With her new shoes on, we head over to Rite Aid. Baby Girl has a basket in her hand. I can’t watch, so I go my own way and meet her at the register. The “necessities” for a sixteen year old that day total to $63.24

I am now weak with hunger and luckily so is she. We stop at the Gourmet Deli and Café. It is everything the name says it is. Everything was healthy, wholesome, sprouty, and gigantic ($23.42). Thank God for stretchy fleece.

Baby Girl and I think it will be good for us to walk off our lunch and so we continue our spree to Banana Republic. I cannot remember what she bought in there, but my bill says $37.

We check out Tumi Luggage, where an elderly but overzealous saleswoman demonstrates the largest carryon in the line. Outside, I tell Baby Girl that I could buy my own Sherpa for the price of that bag.

We dart in and out of a few more stores, drive back to the Toll Road Inn, put our feet up freshen up the lipstick and head out to dinner again before withering away. This time to Garlic John’s.

Garlic John’s Restaurant is really nice. Various age groups are there, from yuppies to retirees. The waitress comes over to ask if we’d like something to drink. Is it my imagination, or does she have a puss on her face? Meanwhile at the table next to us, the customers are being served as their waitress shouts out, “TaDa!!!” How come we didn’t get her? Baby Girl and I decided that she was having a bad day. We ordered tortellini in brodo (broth), authentic fried mozzarella, and a pasta dish all for $36.91(no beverages other than water). For dessert, we headed back to Friendly’s. This time we both ordered Ghirardelli specials and the bill was $13.86. Not bad.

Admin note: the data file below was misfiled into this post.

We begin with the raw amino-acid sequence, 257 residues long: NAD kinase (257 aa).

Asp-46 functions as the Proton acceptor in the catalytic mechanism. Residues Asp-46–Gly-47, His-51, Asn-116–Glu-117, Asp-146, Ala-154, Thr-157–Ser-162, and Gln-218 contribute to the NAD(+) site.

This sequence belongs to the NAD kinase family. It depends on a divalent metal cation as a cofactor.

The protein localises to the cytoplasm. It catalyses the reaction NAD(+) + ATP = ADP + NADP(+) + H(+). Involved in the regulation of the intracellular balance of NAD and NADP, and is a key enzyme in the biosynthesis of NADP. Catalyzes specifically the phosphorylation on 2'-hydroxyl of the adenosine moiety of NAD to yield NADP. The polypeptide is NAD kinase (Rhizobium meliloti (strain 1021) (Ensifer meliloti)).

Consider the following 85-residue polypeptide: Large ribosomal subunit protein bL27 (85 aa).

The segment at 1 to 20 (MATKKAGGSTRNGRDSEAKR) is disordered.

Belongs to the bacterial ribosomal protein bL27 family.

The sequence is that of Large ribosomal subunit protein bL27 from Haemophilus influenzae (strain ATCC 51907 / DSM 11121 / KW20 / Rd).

We thought about going to a glass blowing class which I was really looking forward to but instead we went back to the Toll Road Inn to pretend it was our living room and just hang out together for girl talk (www.manchesterhotglass.com).

Never mind that I brought two giant suitcases full of clothes, I still have another pair of fleece stretchy pants and a big college sweatshirt with my hiking boots to parade around in. We take a drive to the ski mountain to enjoy the view and then head over to the bookstore. When I first enter Vermont I notice a few vehicles that have tie-dye peace signs on their cars and I know I have to have one.
 
Nowhere to be found, someone suggests the bookstore. This is a true treasure chest. Baby Girl and I are submerged for hours. I bought a Moose Crossing sticker even though I would never put a sticker on my car, books, Vermont playing cards for Boyfriend, books, a hippie looking handbag for BG and of course a number of tie-dye peace magnets ($XXXX).

Baby Girl remembers she NEEDS a few more necessities from Rite Aid so we make a last stop there before I drop her off and make my way back to the airport in Albany New York.

In Rite Aid, I notice the same fly circling my head that got into my rental at Albany when I took the car and mumbled a few words under my breath. The cashier looked at me and said in a deadpan voice. “Ma’am I think we have flies her in V’mont too.” As we pulled away, I looked around and said to Baby Girl, “For all the tie-dyeing they do, they don’t seem to be using it on their hair.”

“MOM!!!!”